We take for granted that candidates will debate on screen, but it wasn’t always so. The faceoff between Republican Vice President Richard Nixon and Democrat U.S. Senator Jack Kennedy in 1960, 55 years ago last month, marked the first time that Americans were able to watch candidates for the nation’s highest office from the comfort of their living rooms. You can see part one of the debate here, preserved on the Archive’s servers:

The received wisdom about this famous debate was that, from this point on, candidates had to think not just about what they said on the campaign stump, but how they looked. This could make a huge difference in how the public and the media perceived who “won” the debate. Nixon looked tired and like he needed a shave. Kennedy looked healthy and vibrant. Those who listened on the radio thought Nixon won.

“It’s one of those unusual points in the timeline of history where you say things changed very dramatically–in this case, in a single night,” Alan Schroeder, a media historian and associate professor at Northeastern University, told Time Magazine in 2010.

Here’s part II of the Kennedy-Nixon 1960 debate:

We don’t know yet who the perceived winner of tonight’s debate will be. The Internet Archive’s data will provide one way to evaluate this. Stay tuned.

Who’s Really Winning the Media Wars in the 2016 Campaign?

When it comes to media coverage, it seems as if Donald Trump is “trumping” all his rivals, Republicans and Democrats alike.  But is that true?  And how does it vary by print, digital and television media?  Using the Internet Archive’s Television Archive and the GDELT Project, researcher Kalev Leetaru is able to analyze daily data to see who is winning the media wars of 2016.  Today we are excited to announce three new visualizations that explore American politics through the lens of television: a live campaign tracker hosted by The Atlantic that offers a running tally of all mentions of the 2016 presidential candidates across national television monitored by the Archive, and two visualizations that show which statements from the first Republican debate went viral on television.  Finally, an analysis published in The Guardian shows just how unique television coverage of the campaign is and how much it differs from print and online coverage.  Candidates live and die by their ability to capture media attention.  Now, thanks to Leetaru, citizens have the tools to examine the election media data daily.

A Live 2016 Campaign Tracker

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Media coverage of the 2016 presidential candidates has been dominating the news cycle for the last few months, with article after article asking which candidate is dominating the headlines at the moment.   Working with The Atlantic, we created the visualization above that tallies how many times each candidate has been mentioned on domestic national television networks thus far in 2015.  The list updates each morning, providing an incredibly unique peek into who is pulling ahead at the moment.  For those interested in drilling further into the data, an interactive explorer dashboard allows you to drill down by candidate and network.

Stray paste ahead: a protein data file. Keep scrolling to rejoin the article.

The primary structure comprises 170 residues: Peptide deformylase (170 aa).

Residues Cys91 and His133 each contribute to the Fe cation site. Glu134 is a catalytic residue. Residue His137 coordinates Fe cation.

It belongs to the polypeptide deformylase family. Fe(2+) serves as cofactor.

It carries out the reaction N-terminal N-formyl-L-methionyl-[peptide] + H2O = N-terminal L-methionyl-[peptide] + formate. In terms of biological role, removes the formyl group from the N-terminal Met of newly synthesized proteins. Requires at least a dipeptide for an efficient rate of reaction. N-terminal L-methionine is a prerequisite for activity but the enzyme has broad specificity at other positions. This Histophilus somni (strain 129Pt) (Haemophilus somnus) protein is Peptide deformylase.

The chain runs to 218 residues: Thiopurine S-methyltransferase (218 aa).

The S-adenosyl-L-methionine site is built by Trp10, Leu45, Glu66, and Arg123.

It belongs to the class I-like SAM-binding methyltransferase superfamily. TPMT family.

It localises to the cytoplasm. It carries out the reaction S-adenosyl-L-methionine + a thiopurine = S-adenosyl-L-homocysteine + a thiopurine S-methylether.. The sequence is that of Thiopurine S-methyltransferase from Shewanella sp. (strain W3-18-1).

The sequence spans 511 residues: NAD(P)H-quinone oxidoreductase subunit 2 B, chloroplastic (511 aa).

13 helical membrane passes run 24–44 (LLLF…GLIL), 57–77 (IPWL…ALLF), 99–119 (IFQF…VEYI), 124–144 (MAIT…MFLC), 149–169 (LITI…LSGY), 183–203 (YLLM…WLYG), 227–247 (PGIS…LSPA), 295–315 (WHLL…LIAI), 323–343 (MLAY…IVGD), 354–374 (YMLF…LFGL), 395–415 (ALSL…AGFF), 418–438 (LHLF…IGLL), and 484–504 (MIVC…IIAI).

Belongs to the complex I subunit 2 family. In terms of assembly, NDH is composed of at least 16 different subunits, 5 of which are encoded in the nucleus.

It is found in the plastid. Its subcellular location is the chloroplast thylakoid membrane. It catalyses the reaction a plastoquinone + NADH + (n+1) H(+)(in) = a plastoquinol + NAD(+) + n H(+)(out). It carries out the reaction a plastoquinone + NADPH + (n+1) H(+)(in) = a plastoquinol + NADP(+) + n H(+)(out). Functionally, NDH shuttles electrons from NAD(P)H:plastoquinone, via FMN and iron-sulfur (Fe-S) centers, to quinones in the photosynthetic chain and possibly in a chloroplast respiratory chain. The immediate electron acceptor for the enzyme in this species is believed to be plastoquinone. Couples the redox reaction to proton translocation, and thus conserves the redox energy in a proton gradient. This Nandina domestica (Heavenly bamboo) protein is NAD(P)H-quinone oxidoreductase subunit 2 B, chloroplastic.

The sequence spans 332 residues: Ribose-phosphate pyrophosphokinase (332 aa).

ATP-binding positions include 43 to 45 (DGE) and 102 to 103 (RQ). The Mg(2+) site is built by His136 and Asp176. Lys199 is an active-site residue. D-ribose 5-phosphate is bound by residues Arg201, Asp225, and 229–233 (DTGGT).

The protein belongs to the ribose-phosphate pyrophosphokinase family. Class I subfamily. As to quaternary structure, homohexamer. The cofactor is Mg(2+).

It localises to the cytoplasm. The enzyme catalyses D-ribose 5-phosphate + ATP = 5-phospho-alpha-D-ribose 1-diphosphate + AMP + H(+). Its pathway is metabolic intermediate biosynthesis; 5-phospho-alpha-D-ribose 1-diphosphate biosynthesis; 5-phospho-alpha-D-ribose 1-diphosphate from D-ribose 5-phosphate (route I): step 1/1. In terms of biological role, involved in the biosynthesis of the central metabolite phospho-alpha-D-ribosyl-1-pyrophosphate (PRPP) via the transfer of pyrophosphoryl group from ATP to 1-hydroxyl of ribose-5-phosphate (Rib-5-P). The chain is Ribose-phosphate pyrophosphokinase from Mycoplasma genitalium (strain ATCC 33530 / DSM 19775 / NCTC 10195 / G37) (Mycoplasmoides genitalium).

Who Won the First Republican Debate?

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This past July we used audio fingerprinting technology from the Laboratory for the Recognition and Organization of Speech and Audio at Columbia University to scan the audio of all monitored television shows for two weeks after the President’s January 2015 State of the Union address and identified every time an excerpted clip of his speech was broadcast on another television show.  In this way we were able to create an interactive timeline of which portions of his speech went “viral”.

We’ve repeated that process for the first Republican debate, both the “prime” and “undercard” events, exploring which soundbites made the rounds across television news shows in the week following the debate.

For the undercard debate, Carly Fiorina was the clear winner, account for 45% of the soundbites from the debate that subsequently aired elsewhere in the following week, followed by Rick Perry at 15.7%.  Both of the most-excerpted responses from the undercard debate belonged to her, with her quote “Hillary Clinton lies about Benghazi, she lies about emails. She is still defending Planned Parenthood, and she is still her party’s frontrunner” appearing 53 times and her quote “Did any of you get a phone call from Bill Clinton? I didn’t. Maybe it’s because I hadn’t given money to the foundation or donated to his wife’s Senate campaign.” appearing 47 times.

For the prime debate, Trump was the overall winner, with 30.7% of the subsequently aired soundbites being his, followed by Rand Paul at 14.1% and Chris Christie at 13.7%.  The two most-excerpted statements of the debate were both by Trump, one regarding his refusal to pledge not to run as an Independent, which aired 199 times, and the second about his past misogynic Twitter comments, which aired 337 times.  Rand Paul and Chris Christie’s exchange about the fourth amendment and government surveillance aired 190 times, culminating in Rand Paul’s now-famous “I know you gave [President Obama] a big hug, and if you want to give him a big hug again, go right ahead.”  Ben Carson’s closing remarks about his work as a surgeon were the most-repeated of any of the candidates, with 86 rebroadcasts over the following week.